PERSONAL insolvencies have fallen to a four-year low, official figures showed yesterday, but experts warn that households are still under intense pressure.
Within these figures, bankruptcies are at their lowest since 2003, with 8,088 bankruptcy orders made in the second quarter of this year, representing a 27 per cent drop on a year ago, the Insolvency Service report showed.
The service said that bankruptcy numbers have been affected by the introduction of debt relief orders (DROs), which have risen to reach a similar level to bankruptcies for the first time. DROs, which were introduced in 2009 and are often dubbed “bankruptcy light”, reached a new high in the second quarter of this year at 7,956, an increase of almost 10 per cent on a year ago.
Overall, there were 27,390 personal insolvencies in England and Wales in the second quarter of this year, a 10 per cent decrease on the same period a year ago and the lowest figure since the summer of 2008.
Individual voluntary arrangements (IVAs), which are also included in the figures, were down nearly 7 per cent year-on-year to 11,346.
Bankruptcy numbers have now been lower than IVAs for more than a year.
Analysts have said the official figures are the tip of the iceberg for people struggling with debt, with an estimated six million households living on the edge. Household budgets have come under intense pressure from high living costs, rising unemployment and below-inflation wage rises, although there are some signs of improvement as inflation eases off.
DROs are a formal process aimed at people who have more modest levels of debt but no realistic prospect of paying it off and the maximum allowable debt is £15,000. IVAs involve an agreement between someone who is struggling and their creditors that they will pay their debts to a specialist who will share the money out between creditors.
Yesterday’s figures also showed that there were 4,115 company liquidations in the second quarter of 2012, a 2.4 per cent drop on a year ago. The number of companies which had receivers, administrators or company voluntary arrangements (CVAs) increased by 6 per cent compared with a year ago.
There were 1,310 such companies in this category in the second quarter of this year, but the figures were inflated by 156 companies in the Southern Cross group of care homes having CVAs approved in June.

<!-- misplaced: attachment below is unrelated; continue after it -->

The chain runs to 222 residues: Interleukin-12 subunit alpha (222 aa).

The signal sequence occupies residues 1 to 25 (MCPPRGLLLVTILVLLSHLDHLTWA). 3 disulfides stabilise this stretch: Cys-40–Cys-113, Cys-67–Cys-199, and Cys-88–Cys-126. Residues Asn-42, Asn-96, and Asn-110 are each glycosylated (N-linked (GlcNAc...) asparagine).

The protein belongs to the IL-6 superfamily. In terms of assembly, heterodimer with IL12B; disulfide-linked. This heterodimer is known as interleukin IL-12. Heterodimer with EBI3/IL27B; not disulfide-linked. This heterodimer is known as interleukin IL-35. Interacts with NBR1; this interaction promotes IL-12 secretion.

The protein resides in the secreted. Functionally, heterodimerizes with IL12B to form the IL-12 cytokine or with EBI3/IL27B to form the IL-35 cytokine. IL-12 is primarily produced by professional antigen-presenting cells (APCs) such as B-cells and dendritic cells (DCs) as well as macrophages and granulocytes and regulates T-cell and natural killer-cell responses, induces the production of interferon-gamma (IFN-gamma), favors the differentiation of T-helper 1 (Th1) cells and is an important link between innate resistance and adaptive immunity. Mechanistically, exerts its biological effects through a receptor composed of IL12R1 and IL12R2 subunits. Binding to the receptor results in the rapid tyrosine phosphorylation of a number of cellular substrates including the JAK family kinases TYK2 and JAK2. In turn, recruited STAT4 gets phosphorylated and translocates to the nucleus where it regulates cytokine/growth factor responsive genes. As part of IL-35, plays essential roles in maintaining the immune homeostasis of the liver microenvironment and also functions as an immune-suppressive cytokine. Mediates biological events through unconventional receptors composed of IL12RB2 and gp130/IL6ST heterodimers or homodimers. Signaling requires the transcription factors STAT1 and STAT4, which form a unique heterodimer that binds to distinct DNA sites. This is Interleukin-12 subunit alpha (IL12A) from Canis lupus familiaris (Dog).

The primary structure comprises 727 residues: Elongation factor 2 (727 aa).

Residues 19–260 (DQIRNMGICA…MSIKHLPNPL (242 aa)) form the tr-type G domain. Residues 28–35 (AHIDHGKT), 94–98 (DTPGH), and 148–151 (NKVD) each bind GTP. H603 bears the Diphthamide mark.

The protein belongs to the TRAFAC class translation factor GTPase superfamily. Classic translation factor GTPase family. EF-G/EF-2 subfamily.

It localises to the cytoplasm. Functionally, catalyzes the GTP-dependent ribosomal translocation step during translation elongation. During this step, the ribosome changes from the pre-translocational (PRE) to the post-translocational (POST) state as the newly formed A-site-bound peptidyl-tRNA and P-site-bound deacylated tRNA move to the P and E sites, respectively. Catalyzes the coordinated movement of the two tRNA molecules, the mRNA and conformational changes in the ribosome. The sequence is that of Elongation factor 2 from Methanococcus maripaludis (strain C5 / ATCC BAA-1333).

Nick Reed, director and personal insolvency expert at PwC in Leeds, said: “It is pleasing to see an overall fall in personal insolvencies, but this shouldn’t distract from the fact that the overall numbers are still significant.
“This is being driven by a reduction in real disposable income and salaries not keeping pace with inflation, coupled with uncertain employment prospects. Clearly, consumers are still struggling with high levels of debt and a lack of refinancing options is exacerbating the problem.”
Robert Adamson, chair of R3 in Yorkshire and partner at Mazars, said the falling levels of personal insolvencies “could be a sign that there is less credit out there so people are having to act more responsibly, and tighten their belts”.
But he added: “However, we should be aware of the group just outside the official figures. Roughly one in 10 of GB adults can only afford the interest charges on their credit cards, according to figures from insolvency trade body, R3.”
Mr Adamson said: “Over the past two years formal insolvency numbers have actually decreased but we know concern over debt is an issue for over half of GB adults, according to R3. This is backed up by the finding that 51 per cent now struggle to payday (up from 39 per cent at the start of 2012) – so this worry is more than just an uncomfortable nag at the back of one’s mind. The real-time consequences of this means almost 4 million (3,915,866) GB adults are now considering taking out a payday loan, while a quarter of us currently have no savings.”
On the picture in the North of England, Alec Pillmoor, partner and head of personal insolvency at Baker Tilly, who is based in Hull, said “We are still seeing people who are having a very hard time with the debt but people are not borrowing as they were, they have been paying the household debts down and that reflects in the overall fall. A lot of people seem to be in the debt management plans.”